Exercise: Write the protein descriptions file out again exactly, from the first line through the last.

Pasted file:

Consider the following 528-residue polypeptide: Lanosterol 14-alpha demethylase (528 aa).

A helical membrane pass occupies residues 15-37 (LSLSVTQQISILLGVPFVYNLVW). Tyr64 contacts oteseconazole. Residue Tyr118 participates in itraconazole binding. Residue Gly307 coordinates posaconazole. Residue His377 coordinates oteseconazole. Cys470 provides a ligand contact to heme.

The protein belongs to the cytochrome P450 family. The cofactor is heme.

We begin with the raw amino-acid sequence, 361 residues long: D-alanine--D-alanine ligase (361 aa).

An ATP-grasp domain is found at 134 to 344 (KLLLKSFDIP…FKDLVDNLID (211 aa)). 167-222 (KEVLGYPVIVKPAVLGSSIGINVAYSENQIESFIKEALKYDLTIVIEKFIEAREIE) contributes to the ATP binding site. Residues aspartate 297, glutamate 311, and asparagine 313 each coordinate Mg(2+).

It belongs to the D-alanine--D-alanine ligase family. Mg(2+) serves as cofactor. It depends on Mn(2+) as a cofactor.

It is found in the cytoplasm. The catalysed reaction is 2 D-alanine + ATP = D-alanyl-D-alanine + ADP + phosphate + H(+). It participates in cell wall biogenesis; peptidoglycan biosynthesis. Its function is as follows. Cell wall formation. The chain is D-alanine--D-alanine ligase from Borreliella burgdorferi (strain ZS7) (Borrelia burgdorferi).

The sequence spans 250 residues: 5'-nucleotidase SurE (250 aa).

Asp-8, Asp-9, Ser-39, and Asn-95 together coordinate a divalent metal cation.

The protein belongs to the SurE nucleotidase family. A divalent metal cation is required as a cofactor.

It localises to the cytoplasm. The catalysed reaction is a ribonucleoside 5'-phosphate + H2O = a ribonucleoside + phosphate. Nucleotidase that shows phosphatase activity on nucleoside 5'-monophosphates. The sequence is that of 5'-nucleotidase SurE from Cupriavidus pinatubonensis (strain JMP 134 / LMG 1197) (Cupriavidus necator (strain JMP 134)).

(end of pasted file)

Consider the following 528-residue polypeptide: Lanosterol 14-alpha demethylase (528 aa).

A helical membrane pass occupies residues 15-37 (LSLSVTQQISILLGVPFVYNLVW). Tyr64 contacts oteseconazole. Residue Tyr118 participates in itraconazole binding. Residue Gly307 coordinates posaconazole. Residue His377 coordinates oteseconazole. Cys470 provides a ligand contact to heme.

The protein belongs to the cytochrome P450 family. The cofactor is heme.

We begin with the raw amino-acid sequence, 361 residues long: D-alanine--D-alanine ligase (361 aa).

An ATP-grasp domain is found at 134 to 344 (KLLLKSFDIP…FKDLVDNLID (211 aa)). 167-222 (KEVLGYPVIVKPAVLGSSIGINVAYSENQIESFIKEALKYDLTIVIEKFIEAREIE) contributes to the ATP binding site. Residues aspartate 297, glutamate 311, and asparagine 313 each coordinate Mg(2+).

It belongs to the D-alanine--D-alanine ligase family. Mg(2+) serves as cofactor. It depends on Mn(2+) as a cofactor.

It is found in the cytoplasm. The catalysed reaction is 2 D-alanine + ATP = D-alanyl-D-alanine + ADP + phosphate + H(+). It participates in cell wall biogenesis; peptidoglycan biosynthesis. Its function is as follows. Cell wall formation. The chain is D-alanine--D-alanine ligase from Borreliella burgdorferi (strain ZS7) (Borrelia burgdorferi).

The sequence spans 250 residues: 5'-nucleotidase SurE (250 aa).

Asp-8, Asp-9, Ser-39, and Asn-95 together coordinate a divalent metal cation.

The protein belongs to the SurE nucleotidase family. A divalent metal cation is required as a cofactor.

It localises to the cytoplasm. The catalysed reaction is a ribonucleoside 5'-phosphate + H2O = a ribonucleoside + phosphate. Nucleotidase that shows phosphatase activity on nucleoside 5'-monophosphates. The sequence is that of 5'-nucleotidase SurE from Cupriavidus pinatubonensis (strain JMP 134 / LMG 1197) (Cupriavidus necator (strain JMP 134)).